Dear writers and readers, this blog has been dormant since late last year, but I had to mark the 10-year anniversary of my first post by telling you that I have updated the past posts, revising where the information was no longer accurate and making sure all the links worked. Those updated posts are my gift to you. Because I think it would be good to have all the advice put together in one place in a logical order, I am also planning to compile my blog posts into an e-book. I will let you know about that as soon as it’s available.
In the beginning, the blog was called Freelancing for Newspapers. I started it to publicize my then-upcoming Freelancing for Newspapers book. I’ll be honest. Some of those first posts were so lame it hurts to read them now. I was just learning how to blog. Now I offer a class on it. (click on Classes above). Over those first few years, I offered a mix of my own experiences writing freelance articles, plus information about the newspaper business and advice for writers on everything from how to get an assignment to how to get paid.
But the publishing world changed, I changed, and so did this blog. It morphed from Freelancing for Newspapers to Freelancing for Newspapers +, the plus sign indicating I might talk about more than newspapers. Eventually it became Writer Aid so I could address all sorts of writing, including fiction, poetry and creative nonfiction (and also maybe lure readers into my servers for writers).
At the same time, the newspaper business was changing. With the double whammy of the recession and the Internet, newspapers were going under or shrinking. Longtime staff writers were losing their jobs by the hundreds. And freelance opportunities became harder to find. Our local daily, The Oregonian, went from a stuffed package loaded with special sections to a thin tabloid. How could one write for the garden or arts sections when even the decades-long editors of those sections were now unemployed?
My own life was changing, too. I was caring for my husband, who had Alzheimer’s Disease. In 2009, he moved into a nursing home, and in 2011, he died. Through it all, I kept writing, but I was easing out of article writing and focusing more on poetry, fiction and creative nonfiction. I went back to school and earned my MFA in creative writing. I started teaching. I published two more books, Shoes Full of Sand and Childless by Marriage.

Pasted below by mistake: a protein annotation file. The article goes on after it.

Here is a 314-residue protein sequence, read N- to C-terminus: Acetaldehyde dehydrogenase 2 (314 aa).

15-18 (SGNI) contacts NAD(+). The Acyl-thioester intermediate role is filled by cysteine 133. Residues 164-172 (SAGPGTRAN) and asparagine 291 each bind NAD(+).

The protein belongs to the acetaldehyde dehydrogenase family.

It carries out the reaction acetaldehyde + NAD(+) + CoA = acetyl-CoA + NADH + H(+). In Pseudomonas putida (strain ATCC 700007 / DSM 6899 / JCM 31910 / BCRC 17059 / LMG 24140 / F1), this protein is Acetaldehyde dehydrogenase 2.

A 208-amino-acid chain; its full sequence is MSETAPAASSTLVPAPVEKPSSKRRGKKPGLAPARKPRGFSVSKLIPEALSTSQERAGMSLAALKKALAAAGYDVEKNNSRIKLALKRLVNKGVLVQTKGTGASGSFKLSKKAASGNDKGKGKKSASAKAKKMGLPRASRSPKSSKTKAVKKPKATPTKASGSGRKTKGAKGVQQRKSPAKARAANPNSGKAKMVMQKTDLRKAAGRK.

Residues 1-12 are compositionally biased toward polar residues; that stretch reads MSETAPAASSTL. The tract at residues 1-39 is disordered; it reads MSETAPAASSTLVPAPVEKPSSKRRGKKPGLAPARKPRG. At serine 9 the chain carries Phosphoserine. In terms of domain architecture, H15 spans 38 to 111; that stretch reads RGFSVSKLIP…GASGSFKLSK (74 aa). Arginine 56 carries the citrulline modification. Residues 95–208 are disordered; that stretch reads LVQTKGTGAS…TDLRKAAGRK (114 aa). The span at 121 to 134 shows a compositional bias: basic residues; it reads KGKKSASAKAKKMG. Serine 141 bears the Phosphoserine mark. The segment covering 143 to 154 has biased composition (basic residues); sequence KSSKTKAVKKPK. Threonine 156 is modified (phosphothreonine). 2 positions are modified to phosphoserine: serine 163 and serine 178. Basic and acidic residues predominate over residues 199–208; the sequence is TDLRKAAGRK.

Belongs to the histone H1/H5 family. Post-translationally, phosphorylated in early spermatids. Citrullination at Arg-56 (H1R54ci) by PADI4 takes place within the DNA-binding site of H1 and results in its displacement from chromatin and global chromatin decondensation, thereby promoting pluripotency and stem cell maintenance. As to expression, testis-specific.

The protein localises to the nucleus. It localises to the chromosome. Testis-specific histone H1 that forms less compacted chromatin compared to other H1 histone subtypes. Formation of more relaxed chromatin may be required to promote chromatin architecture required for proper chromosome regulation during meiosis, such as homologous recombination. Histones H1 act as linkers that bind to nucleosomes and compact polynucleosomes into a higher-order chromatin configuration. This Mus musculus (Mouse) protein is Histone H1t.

All of these changes were reflected in the blog as I talked about self-publishing, poetry, plots, settings, characters, and selling books. For a while, the blog shrank down to three quick tips because that’s all I could manage, but I kept it going. Last December, I decided there were too many writers blogging about writing, and the world didn’t need me doing it. I would focus on my other blogs, Unleashed in Oregon and Childless by Marriage.
I’m still not sure the world needs me writing about writing. Writers are so inbred, and I think it’s important to talk to the rest of the world. But as I put together the e-book, I suspect I will find topics that I have not yet addressed, and I will write new posts to fill in the blanks. If you sign up to follow the blog, WordPress will let you know when that happens.
You can still buy the Freelancing for Newspapers book. Some of the information is outdated now, but the basics of writing and selling articles is the same. The steps in the book will lead you from idea to published story, not just in newspapers but in magazines and online publications. Order a copy.
Now go write something.
As you may know, I’m participating in the A to Z blogging challenge this month. Each day except Sunday we blog on a different letter of the alphabet. Because I have several blogs, my posts travel from blog to blog and we have landed here today, just in time for the letter P, which inspires me to give you a page of prompts. I hope at least one of these will spark your writing. Use them for poetry, plays, essays, articles, editorials, short stories, rants, whatever you want to write. Revise them, turn them around, have fun with them.
* When the woman started crying, he ………….
* Opening the envelope with trembling hands, she unfolded the letter and screamed.
* You’re never too old to ………..
* Three days after the power went out . . . . . . . . . .
* I want . . . . . . . . .
* Pick a coin out of your pocket or purse. What year is printed on it? Write about what happened that year.
* I never thought . . . . . . .
* What have you learned that you’d like to share?
* It was the morning from hell. Everything went wrong . . . . . . . .
* If only . . . . . . . . . . . .
* When . . . . . . . . . . .
* “You’re fired,” he said.
Happy Easter. Remember, everything in life could be a prompt, from your morning oatmeal to insomnia at midnight. Visit Unleashed in Oregon tomorrow to find out what R stands for and come back here next Friday, when we’ll be on the letter V. Now go write.
Is being a writer a job? It’s work. If you’re on the staff of a newspaper, magazine, or other publication, if you write press releases, instruction manuals or annual reports and you have to report in every day at a specific time, if you use your employers’ equipment to carry out the assignments they give you, and if they give you a W2 form for your taxes at the end of the year, you definitely have a job. With luck, your family and the IRS see you as gainfully employed.